Tuesday, August 12, 2008

Speaking of rape

A close friend of mine recently came out to me that she was molested as a child.

I say came out because I think there are alot of children whose numbers never get counted because they never tell.

And I wonder why we use the term molested instead of rape. Is it not just a linguistic trick so that we don't feel as angry or bad or disgusted or vengful or sad... or do we just judge what happens to kids differnt? Like hitting a kid, if you hit an adult you go to jail for assult, you hit a kid, who cannot fight back, and its called tough love or even abuse, but abuse is not legally the same as assault.

But back to my friend. There is alot I don't know and am not sure if or how to ask. I imagine that she has no real clue as to the level of damage inflicted upon her.

And like the vast majority of cases she was not raped by a stranger: stranger danger is rarer than being hit by lightning. No, she was raped by a close family acquaintince, someone trusted by her family.

Maybe I should tell her to see someone, but I doubt she would. Either way, I think that Reagen was right about one thing, "trust but verify." You can't live your whole life not trusting anyone ever, but don't trust blindly either.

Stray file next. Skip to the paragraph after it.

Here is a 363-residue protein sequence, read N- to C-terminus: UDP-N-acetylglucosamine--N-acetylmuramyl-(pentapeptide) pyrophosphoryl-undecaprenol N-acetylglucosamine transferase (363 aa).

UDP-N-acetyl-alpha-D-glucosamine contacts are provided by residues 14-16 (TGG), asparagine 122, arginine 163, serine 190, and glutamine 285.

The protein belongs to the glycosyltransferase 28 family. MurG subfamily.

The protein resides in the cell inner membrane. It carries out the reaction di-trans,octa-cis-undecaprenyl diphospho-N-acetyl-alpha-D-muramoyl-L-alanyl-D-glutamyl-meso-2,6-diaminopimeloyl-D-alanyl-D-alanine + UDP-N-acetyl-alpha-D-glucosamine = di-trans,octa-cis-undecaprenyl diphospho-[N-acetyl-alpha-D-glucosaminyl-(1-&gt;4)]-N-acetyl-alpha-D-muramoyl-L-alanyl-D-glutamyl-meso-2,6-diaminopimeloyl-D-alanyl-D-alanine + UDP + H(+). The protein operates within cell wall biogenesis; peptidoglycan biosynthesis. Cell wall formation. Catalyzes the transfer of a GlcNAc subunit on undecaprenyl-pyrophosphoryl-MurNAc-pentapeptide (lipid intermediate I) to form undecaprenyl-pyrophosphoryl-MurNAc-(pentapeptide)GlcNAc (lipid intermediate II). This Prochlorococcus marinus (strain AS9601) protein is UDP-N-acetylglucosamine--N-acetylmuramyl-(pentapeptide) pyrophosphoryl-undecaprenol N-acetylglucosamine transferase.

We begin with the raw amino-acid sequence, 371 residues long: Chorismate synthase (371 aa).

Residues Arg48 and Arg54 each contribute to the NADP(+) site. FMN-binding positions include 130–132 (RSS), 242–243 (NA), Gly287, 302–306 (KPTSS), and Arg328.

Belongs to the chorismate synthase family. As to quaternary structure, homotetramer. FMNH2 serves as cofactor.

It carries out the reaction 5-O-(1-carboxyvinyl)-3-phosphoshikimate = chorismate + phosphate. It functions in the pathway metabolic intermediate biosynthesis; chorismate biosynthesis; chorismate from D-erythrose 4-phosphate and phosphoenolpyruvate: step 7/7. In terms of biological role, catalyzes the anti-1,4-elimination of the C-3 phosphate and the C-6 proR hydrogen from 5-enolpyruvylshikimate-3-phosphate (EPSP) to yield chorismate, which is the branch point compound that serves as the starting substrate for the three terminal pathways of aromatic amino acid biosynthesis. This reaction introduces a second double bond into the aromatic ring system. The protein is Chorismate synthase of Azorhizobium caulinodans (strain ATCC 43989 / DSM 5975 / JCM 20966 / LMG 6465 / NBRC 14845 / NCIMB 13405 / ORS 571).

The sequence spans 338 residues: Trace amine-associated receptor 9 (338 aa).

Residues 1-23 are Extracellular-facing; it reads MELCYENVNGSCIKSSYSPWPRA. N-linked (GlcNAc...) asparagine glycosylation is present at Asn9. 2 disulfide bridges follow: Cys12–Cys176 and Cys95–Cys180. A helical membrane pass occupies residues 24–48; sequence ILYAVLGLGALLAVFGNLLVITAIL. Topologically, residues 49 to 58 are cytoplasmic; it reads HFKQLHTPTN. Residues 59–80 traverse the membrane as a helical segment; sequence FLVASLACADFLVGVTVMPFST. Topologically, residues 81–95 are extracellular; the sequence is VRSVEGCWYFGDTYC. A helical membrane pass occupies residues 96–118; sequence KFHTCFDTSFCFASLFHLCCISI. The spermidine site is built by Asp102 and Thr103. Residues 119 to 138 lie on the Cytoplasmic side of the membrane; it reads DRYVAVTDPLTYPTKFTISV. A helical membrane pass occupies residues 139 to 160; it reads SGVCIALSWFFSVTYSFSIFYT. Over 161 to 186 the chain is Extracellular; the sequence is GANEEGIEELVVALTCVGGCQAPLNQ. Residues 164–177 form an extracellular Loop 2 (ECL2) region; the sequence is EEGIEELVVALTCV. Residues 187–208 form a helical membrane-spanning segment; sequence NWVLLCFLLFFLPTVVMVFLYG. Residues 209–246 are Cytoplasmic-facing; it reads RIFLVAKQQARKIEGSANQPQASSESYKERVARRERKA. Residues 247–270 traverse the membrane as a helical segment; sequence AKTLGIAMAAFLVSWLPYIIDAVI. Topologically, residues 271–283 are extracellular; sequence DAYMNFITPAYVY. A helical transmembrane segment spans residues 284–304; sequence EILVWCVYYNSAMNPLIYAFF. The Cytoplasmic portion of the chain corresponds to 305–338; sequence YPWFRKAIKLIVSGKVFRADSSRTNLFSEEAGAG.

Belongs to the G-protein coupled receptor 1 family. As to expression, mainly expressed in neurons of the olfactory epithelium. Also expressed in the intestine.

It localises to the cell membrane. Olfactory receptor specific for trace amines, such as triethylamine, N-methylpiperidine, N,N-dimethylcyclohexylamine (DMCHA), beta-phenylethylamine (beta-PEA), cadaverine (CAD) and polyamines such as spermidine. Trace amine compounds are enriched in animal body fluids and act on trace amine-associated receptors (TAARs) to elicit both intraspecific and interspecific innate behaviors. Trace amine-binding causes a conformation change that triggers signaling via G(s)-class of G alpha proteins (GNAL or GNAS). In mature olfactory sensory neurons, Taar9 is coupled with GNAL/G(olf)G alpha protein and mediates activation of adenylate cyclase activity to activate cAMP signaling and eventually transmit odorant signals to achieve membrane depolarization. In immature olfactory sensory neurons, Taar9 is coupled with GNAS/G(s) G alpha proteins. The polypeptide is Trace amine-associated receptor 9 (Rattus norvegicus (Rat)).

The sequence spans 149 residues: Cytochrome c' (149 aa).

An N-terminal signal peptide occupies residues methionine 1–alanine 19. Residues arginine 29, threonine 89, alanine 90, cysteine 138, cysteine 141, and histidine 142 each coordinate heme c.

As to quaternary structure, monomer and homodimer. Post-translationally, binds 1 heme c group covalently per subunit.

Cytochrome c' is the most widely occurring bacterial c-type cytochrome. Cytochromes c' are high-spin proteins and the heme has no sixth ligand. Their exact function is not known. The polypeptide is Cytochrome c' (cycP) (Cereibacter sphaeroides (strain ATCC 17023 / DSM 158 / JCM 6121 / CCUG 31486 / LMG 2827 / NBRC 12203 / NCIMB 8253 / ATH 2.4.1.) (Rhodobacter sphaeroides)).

2 comments:

Rafi G said...

perhaps we use molested rather than rape because it was not rape. The term rape is used by a minor even when the sex is consensual. But maybe there was no sex in this case (or any case where the word molest is used). Maybe there was sexual abuse; kissing, fondling, rubbing, dry humping, whatever. But without penetration I do not think it qualifies as rape.

The Way said...

what about oral? For an adult woman oral rape is legally the same as penetration.

Besides that, you often hear on the news, even in those case where the child was abducted, they use the term molest as a catchall. And the abuse/assault point is another way we use language to distinguish between violence done to a child or to an adult.